American Neopaganism, Part 1: An Imaginary Tradition?

American Neopaganism, Part 1: An Imaginary Tradition? May 2, 2012

The AmericanNeopaganism.com website which I maintain will be taken down next month.  I’ve maintained it for several years now, and it’s been about a year since I made any changes to the site.  All of my writing energy has gone into this blog.  I’ve decided to let the domain lapse until I figure out what direction I want to take it.

When I first came to Neopaganism, it was through books.  And when I encountered the real thing, I was, frankly, disappointed.  Somehow, in the process of learning about Neopaganism, I had imagined something which really did not exist — a celebratory Neopagan religion without any of the trappings of esotericism or practical magic.  When I left my books and made my foray into the Neopagan community, I was disappointed to discover that “Neopaganism” was generally perceived as an umbrella term and not a tradition in its own right.  When asked what your tradition wasm you could not just say “Neopagan”.  And I was disappointed to discover that what was perceived as “Neo-Pagan” was really Neo-Wiccan — and many Pagans seemed oblivious to this fact.  Since I did not identify as witch or Wiccan (or druid or shaman for that matter), I was at a loss where to go.

So I set about to stake out some territory on the religious landscape for myself  — and the American Neopaganism website was born.  I specifically had the goal of defending the proposition that American Neopaganism was a tradition in its own right, distinct from Wicca, as well as from Pagan Reconstructionist traditions.  In the process, I discovered that I was both wrong and right.  In this post, I am going to outline what I was hoping to find.  And in my next post, I will discuss how and why I did not find it.  I will also discuss some groups that come (or came) pretty close.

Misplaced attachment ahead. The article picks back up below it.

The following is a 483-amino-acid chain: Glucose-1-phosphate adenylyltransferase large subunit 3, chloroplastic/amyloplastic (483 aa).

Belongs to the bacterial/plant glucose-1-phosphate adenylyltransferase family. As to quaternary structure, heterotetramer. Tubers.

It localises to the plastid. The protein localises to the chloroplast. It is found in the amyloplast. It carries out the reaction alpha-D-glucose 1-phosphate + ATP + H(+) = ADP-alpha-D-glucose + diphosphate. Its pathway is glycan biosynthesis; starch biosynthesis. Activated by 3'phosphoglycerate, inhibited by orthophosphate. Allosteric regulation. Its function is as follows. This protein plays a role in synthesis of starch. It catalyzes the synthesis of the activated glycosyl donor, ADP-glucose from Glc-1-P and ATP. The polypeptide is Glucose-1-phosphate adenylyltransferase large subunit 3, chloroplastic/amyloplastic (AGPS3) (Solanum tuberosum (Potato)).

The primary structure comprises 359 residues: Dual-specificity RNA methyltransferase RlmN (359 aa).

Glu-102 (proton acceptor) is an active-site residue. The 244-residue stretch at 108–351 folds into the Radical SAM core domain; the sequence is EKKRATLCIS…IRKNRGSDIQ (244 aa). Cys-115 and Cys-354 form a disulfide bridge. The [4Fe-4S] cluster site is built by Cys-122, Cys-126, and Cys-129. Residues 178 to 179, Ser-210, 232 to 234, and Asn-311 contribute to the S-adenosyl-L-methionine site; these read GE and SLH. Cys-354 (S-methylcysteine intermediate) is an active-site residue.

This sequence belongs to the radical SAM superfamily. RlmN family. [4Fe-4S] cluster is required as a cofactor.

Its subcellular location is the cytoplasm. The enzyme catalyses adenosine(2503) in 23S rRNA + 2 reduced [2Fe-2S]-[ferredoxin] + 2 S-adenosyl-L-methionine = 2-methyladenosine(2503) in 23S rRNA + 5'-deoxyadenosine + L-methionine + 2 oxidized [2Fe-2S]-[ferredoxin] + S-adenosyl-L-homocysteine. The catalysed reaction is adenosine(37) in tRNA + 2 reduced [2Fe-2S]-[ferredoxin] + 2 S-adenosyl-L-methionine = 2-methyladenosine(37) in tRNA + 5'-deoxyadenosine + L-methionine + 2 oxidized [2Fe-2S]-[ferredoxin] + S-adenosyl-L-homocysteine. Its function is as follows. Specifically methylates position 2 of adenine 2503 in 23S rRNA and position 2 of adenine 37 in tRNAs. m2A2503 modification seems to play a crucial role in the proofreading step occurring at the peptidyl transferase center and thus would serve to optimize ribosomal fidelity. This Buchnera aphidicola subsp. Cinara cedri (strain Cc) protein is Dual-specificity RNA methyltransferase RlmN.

Specifically, when I went looking for a Neopagan community, I was looking for a tradition which was:

(1) eclectic — meaning non-traditional and non-reconstructionist,

(2) open — meaning non-initiatory, and

(3) celebratory — meaning non-esoteric and eschewing practical magic.

In short, I was looking for a Neo-Paganism with all the Wicca taken out of it.  In my studies, I felt I had had identified something unique, something which I called “Neopagan” — something which I felt was distinct from, and even antithetical to, the esotericism and magic which are part of Wicca.

For clarity sake, I should say that, by “esotericism”, I follow Wouter Hanegraaf in referring to a nexus of related quasi-religious movements, sometimes called the “Western Esoteric Tradition” or the “Western Mystery Tradition”, and including Neoplatonism, Gnosticism, Hermeticism, Kaballah, ceremonial magic (or “magick”), astrology, alchemy, tarot,  spiritualism, and Theosophy, and the philosophies of Jacob Bohme, Franz Mesmer, Emanuel Swedenborg, Helena Blavatsky, Rudolph Steiner, and Aleister Crowley.  The common trait among these movements is the notion that esoteric knowledge is secret or hidden and available only to a small elect group and only through intense study.  This knowledge often takes the form of a system of hidden correspondences between levels of reality.  “Esotericism” is often used interchangeably with “occultism”, but I believe the latter category to be broader.

By “Wicca”, I refer to an initiatory mystery religion, which blends Golden Dawn ritual forms with witchcraft folklore derived from Charles Leland and Margaret Murray.  Indicia of a Wiccan tradition are: duotheism, gender polarity, eight seasonal “sabbats”, ritual drawn from ceremonial magic including casting a magic circle, calling the quarters, and “raising energy”, and the practice of practical magic.  Note: I use the term “Wiccan” even for those people who identify as “Witches” and not “Wiccan”, if they fall into the category as described above.